Families Of George Floyd, Breonna Taylor, Michael Brown, And Philando Castile Join Forces With DemCast and 600 Groups From Over 60 Countries Calling For International Scrutiny
GENEVA — In an unprecedented move, the families of George Floyd, Breonna Taylor, Michael Brown, and Philando Castile, together with over 600 rights groups led by the American Civil Liberties Union and U.S. Human Rights Network, are demanding the United Nations Human Rights Council swiftly convene a special session to investigate the escalating situation of police violence and repression of protests in the United States. Additional signatories include Black Lives Matter and the NAACP.
“Mamie Till Mobley made a decision to open the casket of her son Emmett Till so the world could see the atrocities Black people faced in America. I want people across the world and the leaders in the United Nations to see the video of my brother George Floyd, to listen to his cry for help, and I want them to answer his cry,” said Philonise Floyd, brother of George Floyd. “I appeal to the United Nations to help him. Help me. Help us. Help Black men and women in America.”
The groups warn of an “unfolding grave human rights crisis” in the United States and write that the recent police killings of unarmed Black people as well as police use of excessive force and repression of protests violate United States obligations under international law. They call on the U.N. to mandate an independent inquiry into the killings and violent law enforcement responses to protests, including the attacks against protesters and journalists. The letter also calls for a U.N. investigation into the firing of tear gas by President Trump in violation of international standards on the use of force.
The United Nations Human Rights Council is the world’s highest multilateral human rights body. It is mandated to strengthen the global promotion and protection of human rights, and to address human rights violations. The council may hold special sessions to address human rights violations and emergencies if at least one-third of its member states demand.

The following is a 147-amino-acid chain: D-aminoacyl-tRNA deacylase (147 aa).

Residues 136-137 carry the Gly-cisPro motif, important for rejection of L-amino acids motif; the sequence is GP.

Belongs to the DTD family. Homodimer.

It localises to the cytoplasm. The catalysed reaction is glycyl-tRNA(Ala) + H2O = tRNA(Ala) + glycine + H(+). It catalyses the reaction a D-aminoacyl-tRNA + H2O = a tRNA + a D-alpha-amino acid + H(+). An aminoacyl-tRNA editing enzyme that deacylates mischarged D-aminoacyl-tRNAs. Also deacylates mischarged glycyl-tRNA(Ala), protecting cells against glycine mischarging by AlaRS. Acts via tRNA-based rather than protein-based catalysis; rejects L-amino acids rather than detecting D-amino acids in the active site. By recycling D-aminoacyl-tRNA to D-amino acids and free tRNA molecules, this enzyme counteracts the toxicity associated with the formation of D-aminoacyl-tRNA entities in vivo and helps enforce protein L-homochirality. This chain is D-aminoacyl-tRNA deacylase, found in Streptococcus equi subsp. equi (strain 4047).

Below is additional comment from:
Professor Gay McDougall, co-drafter of the letter and former member of the United Nations Committee on the Elimination of Racial Discrimination: “The movement in the U.S. is resonating around the world, as minority groups in other countries are fighting common struggles against racism and exclusion.”
Salimah Hankins, executive director of the U.S. Human Rights Network: “Police violence and repression is experienced by Black people all over the world as a result of experiencing and witnessing anti-black violent racism at the hands of law enforcement and racist vigilantes. We believe it is important to move this issue to the international stage to highlight the hypocrisy of the U.S. government’s stance, where it calls out human rights abuses abroad, but ignores government-sanctioned violence at home.”
Ben Crump, attorney for George Floyd’s family: “The United States has a pattern and practice of condoning the torture and extrajudicial killing of African Americans. We have exhausted our domestic legal remedies on prior countless occasions to no avail. The George Floyd family appeals to the United Nations to intervene in his murder. Now, even though the murder of Black people is consistently captured on camera, we have yet to capture the minds and hearts of legislatures and jurors, and we have yet to capture the justice and equality promised in our Constitution and inherent in our human rights.”
Jamil Dakwar, director of the ACLU’s Human Rights Program: “It is time the United States face the same scrutiny and judgement it is quick to pass on to other countries. This accountability appeal to the United Nations follows the legacy of great Black leaders such as W.E.B. Du Bois, Martin Luther King, Jr., and Malcolm X who believed in internationalizing the struggle for human rights and racial justice in the United States. As communities in the United States call on their leaders to divest from policing and end structural racism, the United Nations must support these domestic demands by holding the United States accountable for its human rights violations.”20.06.08_final_and_signed_letter_to_unhrc_aclu_and_ushrn
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